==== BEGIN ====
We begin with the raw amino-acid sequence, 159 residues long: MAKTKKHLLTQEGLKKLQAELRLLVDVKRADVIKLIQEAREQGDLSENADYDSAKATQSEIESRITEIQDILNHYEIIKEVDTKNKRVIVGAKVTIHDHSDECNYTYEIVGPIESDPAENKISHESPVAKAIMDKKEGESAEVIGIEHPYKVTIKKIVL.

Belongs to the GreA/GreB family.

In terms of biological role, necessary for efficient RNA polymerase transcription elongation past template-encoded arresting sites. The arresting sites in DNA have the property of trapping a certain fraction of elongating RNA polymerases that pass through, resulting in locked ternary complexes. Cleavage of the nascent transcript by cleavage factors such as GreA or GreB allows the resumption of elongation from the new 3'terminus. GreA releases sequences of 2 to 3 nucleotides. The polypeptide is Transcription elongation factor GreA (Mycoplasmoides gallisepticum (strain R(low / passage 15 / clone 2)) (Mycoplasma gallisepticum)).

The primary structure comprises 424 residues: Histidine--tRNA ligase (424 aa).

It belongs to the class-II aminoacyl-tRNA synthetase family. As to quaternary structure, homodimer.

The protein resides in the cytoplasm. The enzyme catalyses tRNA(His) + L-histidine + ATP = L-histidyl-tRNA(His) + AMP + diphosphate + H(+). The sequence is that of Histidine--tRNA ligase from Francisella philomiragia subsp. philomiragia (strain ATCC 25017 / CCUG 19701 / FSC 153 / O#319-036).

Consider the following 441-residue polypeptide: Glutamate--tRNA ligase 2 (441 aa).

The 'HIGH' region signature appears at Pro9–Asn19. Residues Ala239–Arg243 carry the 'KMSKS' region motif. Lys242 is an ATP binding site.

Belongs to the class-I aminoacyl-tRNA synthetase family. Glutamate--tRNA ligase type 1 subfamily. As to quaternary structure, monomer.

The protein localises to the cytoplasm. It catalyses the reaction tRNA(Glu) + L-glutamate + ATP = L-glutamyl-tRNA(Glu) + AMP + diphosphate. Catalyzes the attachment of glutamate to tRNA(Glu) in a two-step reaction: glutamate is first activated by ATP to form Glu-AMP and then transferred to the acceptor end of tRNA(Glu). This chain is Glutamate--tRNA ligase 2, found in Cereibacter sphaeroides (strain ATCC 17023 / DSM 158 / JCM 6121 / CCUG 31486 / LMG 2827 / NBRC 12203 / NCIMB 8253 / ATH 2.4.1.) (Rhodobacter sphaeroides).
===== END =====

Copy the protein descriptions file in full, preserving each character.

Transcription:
We begin with the raw amino-acid sequence, 159 residues long: MAKTKKHLLTQEGLKKLQAELRLLVDVKRADVIKLIQEAREQGDLSENADYDSAKATQSEIESRITEIQDILNHYEIIKEVDTKNKRVIVGAKVTIHDHSDECNYTYEIVGPIESDPAENKISHESPVAKAIMDKKEGESAEVIGIEHPYKVTIKKIVL.

Belongs to the GreA/GreB family.

In terms of biological role, necessary for efficient RNA polymerase transcription elongation past template-encoded arresting sites. The arresting sites in DNA have the property of trapping a certain fraction of elongating RNA polymerases that pass through, resulting in locked ternary complexes. Cleavage of the nascent transcript by cleavage factors such as GreA or GreB allows the resumption of elongation from the new 3'terminus. GreA releases sequences of 2 to 3 nucleotides. The polypeptide is Transcription elongation factor GreA (Mycoplasmoides gallisepticum (strain R(low / passage 15 / clone 2)) (Mycoplasma gallisepticum)).

The primary structure comprises 424 residues: Histidine--tRNA ligase (424 aa).

It belongs to the class-II aminoacyl-tRNA synthetase family. As to quaternary structure, homodimer.

The protein resides in the cytoplasm. The enzyme catalyses tRNA(His) + L-histidine + ATP = L-histidyl-tRNA(His) + AMP + diphosphate + H(+). The sequence is that of Histidine--tRNA ligase from Francisella philomiragia subsp. philomiragia (strain ATCC 25017 / CCUG 19701 / FSC 153 / O#319-036).

Consider the following 441-residue polypeptide: Glutamate--tRNA ligase 2 (441 aa).

The 'HIGH' region signature appears at Pro9–Asn19. Residues Ala239–Arg243 carry the 'KMSKS' region motif. Lys242 is an ATP binding site.

Belongs to the class-I aminoacyl-tRNA synthetase family. Glutamate--tRNA ligase type 1 subfamily. As to quaternary structure, monomer.

The protein localises to the cytoplasm. It catalyses the reaction tRNA(Glu) + L-glutamate + ATP = L-glutamyl-tRNA(Glu) + AMP + diphosphate. Catalyzes the attachment of glutamate to tRNA(Glu) in a two-step reaction: glutamate is first activated by ATP to form Glu-AMP and then transferred to the acceptor end of tRNA(Glu). This chain is Glutamate--tRNA ligase 2, found in Cereibacter sphaeroides (strain ATCC 17023 / DSM 158 / JCM 6121 / CCUG 31486 / LMG 2827 / NBRC 12203 / NCIMB 8253 / ATH 2.4.1.) (Rhodobacter sphaeroides).